Despite the fact that any semblance of a “police studies” in geography is relatively recent, with calls for its development and expansion still being made in the literature today, geographers have nevertheless made important contributions to how scholars understand police and policing as a multifaceted manifestation of state power, coercion, and territoriality. Given the formative contributions that have already been made, and with promises of increased scholarly activity to come, there remains much opportunity for geography to become the go-to social scientific discipline for translating theory into action and advanced methods into practice. This is particularly so given heightened and widespread credence to the concept of defunding policing as we know it in the wake of continued and increasingly ruthless killings by police across the United States. In this article on police and policing in geography, I trace the brief history of a police studies, highlighting recent and contemporary contributions to its progress through critical examinations of community-, border-, affective-, and insidious-policing practices. Finally, I conclude with a brief discussion about how a police/policing studies can move forward as a durable geographical sub-field vis-à-vis greater inclusion of would-be scholars for whom being policed has been a lived experience that has resulted in personal encounters with hyper-criminalization, displacement, expulsion, un-homing, and incarceration.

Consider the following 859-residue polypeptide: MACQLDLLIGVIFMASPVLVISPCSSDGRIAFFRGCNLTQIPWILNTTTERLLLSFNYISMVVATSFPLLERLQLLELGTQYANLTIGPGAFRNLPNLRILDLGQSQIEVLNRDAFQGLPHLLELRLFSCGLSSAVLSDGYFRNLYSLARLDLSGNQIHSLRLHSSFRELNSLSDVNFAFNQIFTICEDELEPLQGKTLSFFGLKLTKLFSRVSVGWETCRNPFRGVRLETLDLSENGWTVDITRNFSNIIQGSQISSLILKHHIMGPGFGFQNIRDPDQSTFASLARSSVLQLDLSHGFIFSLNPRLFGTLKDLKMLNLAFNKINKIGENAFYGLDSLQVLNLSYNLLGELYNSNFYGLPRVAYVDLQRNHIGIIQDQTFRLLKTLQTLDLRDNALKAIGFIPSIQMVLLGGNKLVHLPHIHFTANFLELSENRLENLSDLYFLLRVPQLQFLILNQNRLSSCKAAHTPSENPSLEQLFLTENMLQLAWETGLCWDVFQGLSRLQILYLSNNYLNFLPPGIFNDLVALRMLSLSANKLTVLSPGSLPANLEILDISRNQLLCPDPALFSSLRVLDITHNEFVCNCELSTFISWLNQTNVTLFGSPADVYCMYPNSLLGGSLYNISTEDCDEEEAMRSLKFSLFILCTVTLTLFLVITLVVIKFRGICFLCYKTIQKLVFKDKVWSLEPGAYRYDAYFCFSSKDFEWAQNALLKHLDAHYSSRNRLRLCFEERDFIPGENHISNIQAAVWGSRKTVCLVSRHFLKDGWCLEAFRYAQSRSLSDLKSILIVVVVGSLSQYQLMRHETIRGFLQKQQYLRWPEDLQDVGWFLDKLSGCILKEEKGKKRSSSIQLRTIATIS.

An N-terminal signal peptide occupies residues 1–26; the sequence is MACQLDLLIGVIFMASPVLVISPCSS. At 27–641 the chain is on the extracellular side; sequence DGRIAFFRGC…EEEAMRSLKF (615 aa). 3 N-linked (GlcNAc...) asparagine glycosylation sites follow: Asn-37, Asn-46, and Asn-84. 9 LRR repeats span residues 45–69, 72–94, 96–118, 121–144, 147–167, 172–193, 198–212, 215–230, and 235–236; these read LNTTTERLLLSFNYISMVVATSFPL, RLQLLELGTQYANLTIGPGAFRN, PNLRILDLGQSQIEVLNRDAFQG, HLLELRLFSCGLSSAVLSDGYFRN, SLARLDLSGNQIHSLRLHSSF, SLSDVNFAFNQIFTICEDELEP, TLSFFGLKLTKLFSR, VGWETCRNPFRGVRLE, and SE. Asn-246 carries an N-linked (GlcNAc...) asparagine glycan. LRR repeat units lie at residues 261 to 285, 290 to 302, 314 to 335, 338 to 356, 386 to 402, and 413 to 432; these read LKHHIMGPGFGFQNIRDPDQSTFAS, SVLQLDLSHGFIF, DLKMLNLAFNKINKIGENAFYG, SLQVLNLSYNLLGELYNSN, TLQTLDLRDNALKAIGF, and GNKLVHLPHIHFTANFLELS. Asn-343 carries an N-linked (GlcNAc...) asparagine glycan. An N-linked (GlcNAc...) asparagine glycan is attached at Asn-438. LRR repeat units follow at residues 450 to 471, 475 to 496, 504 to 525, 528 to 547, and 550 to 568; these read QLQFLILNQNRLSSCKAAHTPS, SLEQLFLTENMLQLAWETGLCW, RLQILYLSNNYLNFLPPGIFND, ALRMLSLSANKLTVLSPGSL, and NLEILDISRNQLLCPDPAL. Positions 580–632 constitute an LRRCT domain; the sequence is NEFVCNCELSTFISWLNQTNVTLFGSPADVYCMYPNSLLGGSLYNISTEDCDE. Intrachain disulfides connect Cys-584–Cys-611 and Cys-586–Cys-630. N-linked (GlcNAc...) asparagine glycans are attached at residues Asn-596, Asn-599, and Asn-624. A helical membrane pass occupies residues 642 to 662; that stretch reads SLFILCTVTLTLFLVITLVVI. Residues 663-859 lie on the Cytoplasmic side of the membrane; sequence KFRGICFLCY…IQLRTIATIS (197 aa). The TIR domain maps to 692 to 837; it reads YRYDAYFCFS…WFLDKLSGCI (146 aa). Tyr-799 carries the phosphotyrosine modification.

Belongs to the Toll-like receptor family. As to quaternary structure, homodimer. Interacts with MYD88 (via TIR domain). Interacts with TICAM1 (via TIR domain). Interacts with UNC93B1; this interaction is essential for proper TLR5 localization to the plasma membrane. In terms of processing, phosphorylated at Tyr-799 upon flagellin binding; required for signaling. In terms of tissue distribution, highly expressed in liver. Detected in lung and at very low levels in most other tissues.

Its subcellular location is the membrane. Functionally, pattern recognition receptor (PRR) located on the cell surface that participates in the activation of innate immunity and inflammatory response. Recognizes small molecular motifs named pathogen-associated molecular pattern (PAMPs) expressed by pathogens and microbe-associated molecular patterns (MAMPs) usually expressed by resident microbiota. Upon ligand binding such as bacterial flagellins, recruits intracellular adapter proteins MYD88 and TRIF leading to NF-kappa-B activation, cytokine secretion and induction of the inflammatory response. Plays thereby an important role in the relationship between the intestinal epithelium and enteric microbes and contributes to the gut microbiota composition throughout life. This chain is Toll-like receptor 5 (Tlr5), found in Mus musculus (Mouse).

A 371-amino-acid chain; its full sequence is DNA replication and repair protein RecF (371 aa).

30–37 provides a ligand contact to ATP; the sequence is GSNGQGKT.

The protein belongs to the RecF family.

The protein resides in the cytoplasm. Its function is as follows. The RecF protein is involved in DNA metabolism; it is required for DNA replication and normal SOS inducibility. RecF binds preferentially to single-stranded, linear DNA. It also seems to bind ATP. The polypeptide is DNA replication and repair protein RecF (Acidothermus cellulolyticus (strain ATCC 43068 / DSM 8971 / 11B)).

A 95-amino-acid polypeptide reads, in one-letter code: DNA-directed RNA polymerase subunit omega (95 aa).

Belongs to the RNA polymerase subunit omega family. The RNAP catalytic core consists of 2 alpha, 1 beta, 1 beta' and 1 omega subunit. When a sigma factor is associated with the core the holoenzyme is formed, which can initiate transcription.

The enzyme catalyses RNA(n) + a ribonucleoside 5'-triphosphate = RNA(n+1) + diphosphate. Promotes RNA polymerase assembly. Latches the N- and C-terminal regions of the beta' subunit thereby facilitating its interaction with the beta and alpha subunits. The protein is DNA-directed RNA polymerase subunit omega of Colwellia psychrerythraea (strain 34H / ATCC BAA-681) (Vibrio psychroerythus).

Bloch, S. (2021). Police and policing in geography: From methods, to theory, to praxis. Geography Compass, 15(3). https://doi.org/10.1111/gec3.12555